April 05, 2018


How to American: An Immigrant’s Guide to Disappointing Your Parents. By Jimmy O. Yang. Da Capo. $27.

     The title’s implication, and the author cover photo showing Jimmy O. Yang waving a small American flag with one hand while holding a beer in the other, sitting in a chair with a football on the floor on one side and snack foods spilling onto the floor on the other, certainly combine to imply that How to American will be a romp of some sort. But this turns out, rather quickly, to be misleading. Yes, Yang is a comedian, and yes, his chosen profession initially got little parental support – the book’s back cover even includes a quote from “Jimmy’s Dad” to the effect that “Jimmy is not funny.” But this is not a comedy book per se, and certainly not the sort of written-out version of an existing comedy act that sometimes passes for a book by an entertainer whose job is to generate laughter. Instead, How to American is a memoir, and at times a surprisingly affecting one.

     Yang was born in Hong Kong and moved to the United States just before starting high school. Amusingly, he learned English by watching Black Entertainment Television and seeing rap videos – and he got into standup comedy after college with stories like the one about his white friends asking him to order Chinese food in Mandarin, even at Panda Express from a server named Consuela. When it comes to trying to break into comedy, Yang’s experience is not really all that unusual, although his way of commenting when things go well is a bit offbeat: “The crowd ate it up like it was orange chicken with a side of chow mein.” The financial reality, on the other hand, is pretty straightforward: “I didn’t get paid a single penny that night, but I did score a six-pack of Bud Light.” Other “nonmonetary payments for a stand-up set,” Yang explains, include “weed,” “high-fives,” “unsolicited career advice,” and “one food item from the left side of the menu.”

     Professionally, Yang’s career took off after he landed a role on the HBO series Silicon Valley. But How to American is not simply a success story filled with self-praise – it is more interesting and amusing than that. Each chapter is a how-to of some sort: “How to Get High,” “How to Strip Club DJ,” “How to Hollywood,” etc. Within many chapters are subsections with titles such as “Too Cool for Prom, but Not Really,” “I Got Arsenio Canceled,” and “Lap Dance Salesman.” The material within the chapters and subchapters is not particularly revelatory, so what makes the book worth reading is the way Yang describes what has happened to him. For instance, discussing “ten extra minutes on stage” at one point, he explains, “It’s like being on a first date and completely running out of things to say, so you sit there twiddling your thumbs wanting to kill yourself, except instead of one girl judging you, it’s a hundred drunk people judging you on a brightly lit stage.”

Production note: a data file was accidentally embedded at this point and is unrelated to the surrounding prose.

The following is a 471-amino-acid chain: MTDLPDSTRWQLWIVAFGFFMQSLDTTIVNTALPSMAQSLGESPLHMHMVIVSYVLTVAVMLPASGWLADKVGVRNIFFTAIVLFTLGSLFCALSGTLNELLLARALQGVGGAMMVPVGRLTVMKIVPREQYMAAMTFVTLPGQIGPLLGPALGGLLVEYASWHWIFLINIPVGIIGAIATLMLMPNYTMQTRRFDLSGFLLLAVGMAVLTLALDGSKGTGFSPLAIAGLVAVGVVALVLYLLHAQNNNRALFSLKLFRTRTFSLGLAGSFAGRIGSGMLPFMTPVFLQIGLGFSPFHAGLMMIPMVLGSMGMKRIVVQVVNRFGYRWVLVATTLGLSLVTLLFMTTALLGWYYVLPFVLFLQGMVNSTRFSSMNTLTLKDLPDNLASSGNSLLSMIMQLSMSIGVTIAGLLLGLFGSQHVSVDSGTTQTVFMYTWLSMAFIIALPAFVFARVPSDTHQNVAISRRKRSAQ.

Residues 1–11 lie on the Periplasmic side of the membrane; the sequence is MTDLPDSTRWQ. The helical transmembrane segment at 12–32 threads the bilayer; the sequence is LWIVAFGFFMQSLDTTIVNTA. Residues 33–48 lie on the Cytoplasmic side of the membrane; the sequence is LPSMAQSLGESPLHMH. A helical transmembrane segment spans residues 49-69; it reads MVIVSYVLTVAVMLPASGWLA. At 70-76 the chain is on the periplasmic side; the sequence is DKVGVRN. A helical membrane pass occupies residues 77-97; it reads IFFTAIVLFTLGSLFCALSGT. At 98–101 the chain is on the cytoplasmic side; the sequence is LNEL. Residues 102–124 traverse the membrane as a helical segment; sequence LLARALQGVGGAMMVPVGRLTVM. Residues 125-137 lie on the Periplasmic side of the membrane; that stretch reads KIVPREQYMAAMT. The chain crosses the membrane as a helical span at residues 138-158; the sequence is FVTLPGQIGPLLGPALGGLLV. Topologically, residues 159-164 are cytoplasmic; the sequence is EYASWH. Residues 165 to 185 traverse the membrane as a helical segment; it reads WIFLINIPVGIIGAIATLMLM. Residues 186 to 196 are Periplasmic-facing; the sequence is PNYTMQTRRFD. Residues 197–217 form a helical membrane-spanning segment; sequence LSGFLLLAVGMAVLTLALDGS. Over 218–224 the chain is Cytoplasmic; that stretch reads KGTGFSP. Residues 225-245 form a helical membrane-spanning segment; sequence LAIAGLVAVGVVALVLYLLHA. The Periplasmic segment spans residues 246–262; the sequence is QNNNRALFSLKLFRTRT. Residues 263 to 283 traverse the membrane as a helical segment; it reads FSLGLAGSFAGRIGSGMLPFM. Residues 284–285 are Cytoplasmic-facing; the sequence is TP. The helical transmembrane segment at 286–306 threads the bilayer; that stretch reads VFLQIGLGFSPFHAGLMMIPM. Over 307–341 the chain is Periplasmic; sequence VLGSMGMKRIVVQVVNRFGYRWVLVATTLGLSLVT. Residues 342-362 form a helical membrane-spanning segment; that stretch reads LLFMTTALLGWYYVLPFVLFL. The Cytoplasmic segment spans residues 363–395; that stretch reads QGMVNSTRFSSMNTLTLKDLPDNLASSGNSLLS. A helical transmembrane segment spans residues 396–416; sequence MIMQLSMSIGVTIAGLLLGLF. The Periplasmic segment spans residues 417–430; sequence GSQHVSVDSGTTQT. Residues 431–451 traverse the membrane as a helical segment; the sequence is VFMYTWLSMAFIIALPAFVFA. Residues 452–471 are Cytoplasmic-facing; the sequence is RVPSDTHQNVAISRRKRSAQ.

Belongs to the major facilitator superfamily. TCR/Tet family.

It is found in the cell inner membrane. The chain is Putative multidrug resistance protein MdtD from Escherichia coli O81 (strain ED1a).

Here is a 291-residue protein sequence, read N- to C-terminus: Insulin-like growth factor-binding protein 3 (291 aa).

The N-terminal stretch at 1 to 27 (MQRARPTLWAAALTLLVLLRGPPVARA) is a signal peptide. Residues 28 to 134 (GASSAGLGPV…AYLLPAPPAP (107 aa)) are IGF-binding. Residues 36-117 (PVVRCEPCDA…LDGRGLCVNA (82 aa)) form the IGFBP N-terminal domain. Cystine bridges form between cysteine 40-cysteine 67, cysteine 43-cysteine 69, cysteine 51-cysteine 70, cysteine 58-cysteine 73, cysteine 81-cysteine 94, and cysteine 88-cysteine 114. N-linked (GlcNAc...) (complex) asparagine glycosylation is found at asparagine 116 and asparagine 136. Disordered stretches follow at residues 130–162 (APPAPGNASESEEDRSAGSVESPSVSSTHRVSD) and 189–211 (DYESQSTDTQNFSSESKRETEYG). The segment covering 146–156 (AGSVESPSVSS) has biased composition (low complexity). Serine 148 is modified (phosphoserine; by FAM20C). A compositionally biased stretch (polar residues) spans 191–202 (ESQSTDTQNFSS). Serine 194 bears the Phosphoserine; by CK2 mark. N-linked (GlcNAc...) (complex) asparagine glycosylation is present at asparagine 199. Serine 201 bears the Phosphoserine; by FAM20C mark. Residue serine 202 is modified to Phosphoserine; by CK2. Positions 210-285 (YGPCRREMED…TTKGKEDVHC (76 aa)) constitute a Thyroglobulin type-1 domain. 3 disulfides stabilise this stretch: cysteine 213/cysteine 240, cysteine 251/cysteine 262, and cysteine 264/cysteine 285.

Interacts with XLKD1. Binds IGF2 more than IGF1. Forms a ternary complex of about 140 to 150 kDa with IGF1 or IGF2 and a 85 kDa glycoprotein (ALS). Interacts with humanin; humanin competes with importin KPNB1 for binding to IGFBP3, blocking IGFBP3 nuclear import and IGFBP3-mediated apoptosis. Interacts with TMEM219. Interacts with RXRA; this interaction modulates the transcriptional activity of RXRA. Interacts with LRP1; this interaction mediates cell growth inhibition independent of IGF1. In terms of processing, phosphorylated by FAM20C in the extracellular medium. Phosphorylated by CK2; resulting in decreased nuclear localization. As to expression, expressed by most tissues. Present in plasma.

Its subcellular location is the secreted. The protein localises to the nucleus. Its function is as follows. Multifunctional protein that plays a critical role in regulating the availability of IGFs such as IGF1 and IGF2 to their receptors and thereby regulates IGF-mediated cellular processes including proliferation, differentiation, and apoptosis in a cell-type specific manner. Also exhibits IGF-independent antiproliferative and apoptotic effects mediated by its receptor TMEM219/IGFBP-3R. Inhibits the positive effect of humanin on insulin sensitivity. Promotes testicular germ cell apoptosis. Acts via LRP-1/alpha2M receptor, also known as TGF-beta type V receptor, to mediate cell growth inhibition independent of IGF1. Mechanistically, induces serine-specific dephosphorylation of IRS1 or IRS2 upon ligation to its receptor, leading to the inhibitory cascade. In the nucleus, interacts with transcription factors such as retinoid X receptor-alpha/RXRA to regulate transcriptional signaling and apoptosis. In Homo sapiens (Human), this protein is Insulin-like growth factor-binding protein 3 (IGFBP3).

It is the self-deprecating sense of humor, more than Yang’s eventual success at landing the role of Jian Yang on Silicon Valley, that is really of interest here, although the book may have particular appeal for fans of the show who want the inside story, such as it is, of one of the program’s stars. It is, to be sure, sometimes a bit hard to know just how seriously to take what Yang says, since some of the occurrences he describes are so clichéd: “I was so flustered, I forgot how to be nervous.” “I was suddenly thrown into a fantasy world.” What is not difficult, though, is to empathize with Yang, his attempt to fit in after a move to a new and strange country, his friendly writing style that makes it difficult to do anything but like him, his eventual success, his willingness to say things such as, “The day you buy your 55-inch flat screen and throw away your old Zenith tube TV is one of the best days of your life.” There is nothing profound in How to American, nothing revelatory about life in general or Hollywood in particular; but there is a great deal about what it feels like in the 21st century to be a recent immigrant to the United States (a legal immigrant; no big sociopolitical stances here), and to have the pluck and luck to succeed in a new country. For today’s immigrants, unlike so many of those who passed through Ellis Island more than a century ago, there remains a strong tie to “where I came from” rather than a desire to escape fully from “the old country” – or at least this is so for Yang. He encapsulates the feeling in one of his most-sensitive sentences, after a visit to the place where he was born: “When I came home to LA from Hong Kong, I felt like I had left my real home to come back to the place I called home.” Yang is not a deep thinker, but that is a deeper thought than many memoirs ever produce.

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